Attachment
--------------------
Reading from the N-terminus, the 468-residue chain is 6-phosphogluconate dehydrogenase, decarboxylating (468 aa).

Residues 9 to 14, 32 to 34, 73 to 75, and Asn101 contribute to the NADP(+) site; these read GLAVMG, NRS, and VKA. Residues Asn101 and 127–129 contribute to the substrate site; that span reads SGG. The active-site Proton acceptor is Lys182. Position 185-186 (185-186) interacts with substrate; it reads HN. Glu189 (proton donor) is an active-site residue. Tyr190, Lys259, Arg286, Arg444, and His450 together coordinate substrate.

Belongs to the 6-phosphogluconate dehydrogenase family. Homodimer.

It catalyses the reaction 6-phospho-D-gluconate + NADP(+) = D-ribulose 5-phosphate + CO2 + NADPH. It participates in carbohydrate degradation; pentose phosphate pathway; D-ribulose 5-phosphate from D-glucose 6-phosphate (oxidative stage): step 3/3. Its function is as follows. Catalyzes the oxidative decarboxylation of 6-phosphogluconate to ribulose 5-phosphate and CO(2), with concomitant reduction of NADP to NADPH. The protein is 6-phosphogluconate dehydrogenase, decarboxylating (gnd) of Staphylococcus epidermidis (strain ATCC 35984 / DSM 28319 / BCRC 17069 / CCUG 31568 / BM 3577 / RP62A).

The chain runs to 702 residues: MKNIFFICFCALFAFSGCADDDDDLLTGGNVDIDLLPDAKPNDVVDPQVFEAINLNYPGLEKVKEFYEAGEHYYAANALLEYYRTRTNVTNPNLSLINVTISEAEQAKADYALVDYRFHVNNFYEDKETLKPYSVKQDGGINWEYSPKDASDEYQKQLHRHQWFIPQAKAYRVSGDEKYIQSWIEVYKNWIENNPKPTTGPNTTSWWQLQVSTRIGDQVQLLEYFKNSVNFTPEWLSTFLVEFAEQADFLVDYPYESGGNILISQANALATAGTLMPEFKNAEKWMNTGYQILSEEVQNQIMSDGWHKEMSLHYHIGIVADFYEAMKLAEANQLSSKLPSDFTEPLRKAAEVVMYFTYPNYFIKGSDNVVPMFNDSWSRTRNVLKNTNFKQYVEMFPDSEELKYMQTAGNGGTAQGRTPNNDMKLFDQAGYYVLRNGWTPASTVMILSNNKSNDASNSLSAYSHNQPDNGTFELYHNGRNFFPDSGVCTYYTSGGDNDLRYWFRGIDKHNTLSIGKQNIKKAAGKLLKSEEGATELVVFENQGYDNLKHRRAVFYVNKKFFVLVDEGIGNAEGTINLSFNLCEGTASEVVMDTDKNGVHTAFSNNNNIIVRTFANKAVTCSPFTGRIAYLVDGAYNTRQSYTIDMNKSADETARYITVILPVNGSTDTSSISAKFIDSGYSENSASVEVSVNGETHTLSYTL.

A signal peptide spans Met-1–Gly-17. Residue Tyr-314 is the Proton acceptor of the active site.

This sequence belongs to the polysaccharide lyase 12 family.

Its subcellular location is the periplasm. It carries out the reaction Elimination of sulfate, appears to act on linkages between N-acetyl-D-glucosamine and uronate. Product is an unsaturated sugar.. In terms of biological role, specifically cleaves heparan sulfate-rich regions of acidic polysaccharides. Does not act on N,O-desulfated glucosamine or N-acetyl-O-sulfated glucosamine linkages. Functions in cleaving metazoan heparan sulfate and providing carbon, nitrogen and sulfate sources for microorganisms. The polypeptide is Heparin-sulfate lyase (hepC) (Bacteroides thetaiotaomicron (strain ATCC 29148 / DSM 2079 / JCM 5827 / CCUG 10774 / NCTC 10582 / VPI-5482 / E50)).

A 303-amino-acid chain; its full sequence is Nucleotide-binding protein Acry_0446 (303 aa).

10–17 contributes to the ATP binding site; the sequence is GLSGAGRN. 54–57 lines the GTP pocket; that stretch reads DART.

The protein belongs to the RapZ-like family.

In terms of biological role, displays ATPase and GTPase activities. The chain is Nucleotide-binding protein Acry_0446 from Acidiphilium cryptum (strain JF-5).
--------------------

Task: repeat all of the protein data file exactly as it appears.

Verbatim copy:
Reading from the N-terminus, the 468-residue chain is 6-phosphogluconate dehydrogenase, decarboxylating (468 aa).

Residues 9 to 14, 32 to 34, 73 to 75, and Asn101 contribute to the NADP(+) site; these read GLAVMG, NRS, and VKA. Residues Asn101 and 127–129 contribute to the substrate site; that span reads SGG. The active-site Proton acceptor is Lys182. Position 185-186 (185-186) interacts with substrate; it reads HN. Glu189 (proton donor) is an active-site residue. Tyr190, Lys259, Arg286, Arg444, and His450 together coordinate substrate.

Belongs to the 6-phosphogluconate dehydrogenase family. Homodimer.

It catalyses the reaction 6-phospho-D-gluconate + NADP(+) = D-ribulose 5-phosphate + CO2 + NADPH. It participates in carbohydrate degradation; pentose phosphate pathway; D-ribulose 5-phosphate from D-glucose 6-phosphate (oxidative stage): step 3/3. Its function is as follows. Catalyzes the oxidative decarboxylation of 6-phosphogluconate to ribulose 5-phosphate and CO(2), with concomitant reduction of NADP to NADPH. The protein is 6-phosphogluconate dehydrogenase, decarboxylating (gnd) of Staphylococcus epidermidis (strain ATCC 35984 / DSM 28319 / BCRC 17069 / CCUG 31568 / BM 3577 / RP62A).

The chain runs to 702 residues: MKNIFFICFCALFAFSGCADDDDDLLTGGNVDIDLLPDAKPNDVVDPQVFEAINLNYPGLEKVKEFYEAGEHYYAANALLEYYRTRTNVTNPNLSLINVTISEAEQAKADYALVDYRFHVNNFYEDKETLKPYSVKQDGGINWEYSPKDASDEYQKQLHRHQWFIPQAKAYRVSGDEKYIQSWIEVYKNWIENNPKPTTGPNTTSWWQLQVSTRIGDQVQLLEYFKNSVNFTPEWLSTFLVEFAEQADFLVDYPYESGGNILISQANALATAGTLMPEFKNAEKWMNTGYQILSEEVQNQIMSDGWHKEMSLHYHIGIVADFYEAMKLAEANQLSSKLPSDFTEPLRKAAEVVMYFTYPNYFIKGSDNVVPMFNDSWSRTRNVLKNTNFKQYVEMFPDSEELKYMQTAGNGGTAQGRTPNNDMKLFDQAGYYVLRNGWTPASTVMILSNNKSNDASNSLSAYSHNQPDNGTFELYHNGRNFFPDSGVCTYYTSGGDNDLRYWFRGIDKHNTLSIGKQNIKKAAGKLLKSEEGATELVVFENQGYDNLKHRRAVFYVNKKFFVLVDEGIGNAEGTINLSFNLCEGTASEVVMDTDKNGVHTAFSNNNNIIVRTFANKAVTCSPFTGRIAYLVDGAYNTRQSYTIDMNKSADETARYITVILPVNGSTDTSSISAKFIDSGYSENSASVEVSVNGETHTLSYTL.

A signal peptide spans Met-1–Gly-17. Residue Tyr-314 is the Proton acceptor of the active site.

This sequence belongs to the polysaccharide lyase 12 family.

Its subcellular location is the periplasm. It carries out the reaction Elimination of sulfate, appears to act on linkages between N-acetyl-D-glucosamine and uronate. Product is an unsaturated sugar.. In terms of biological role, specifically cleaves heparan sulfate-rich regions of acidic polysaccharides. Does not act on N,O-desulfated glucosamine or N-acetyl-O-sulfated glucosamine linkages. Functions in cleaving metazoan heparan sulfate and providing carbon, nitrogen and sulfate sources for microorganisms. The polypeptide is Heparin-sulfate lyase (hepC) (Bacteroides thetaiotaomicron (strain ATCC 29148 / DSM 2079 / JCM 5827 / CCUG 10774 / NCTC 10582 / VPI-5482 / E50)).

A 303-amino-acid chain; its full sequence is Nucleotide-binding protein Acry_0446 (303 aa).

10–17 contributes to the ATP binding site; the sequence is GLSGAGRN. 54–57 lines the GTP pocket; that stretch reads DART.

The protein belongs to the RapZ-like family.

In terms of biological role, displays ATPase and GTPase activities. The chain is Nucleotide-binding protein Acry_0446 from Acidiphilium cryptum (strain JF-5).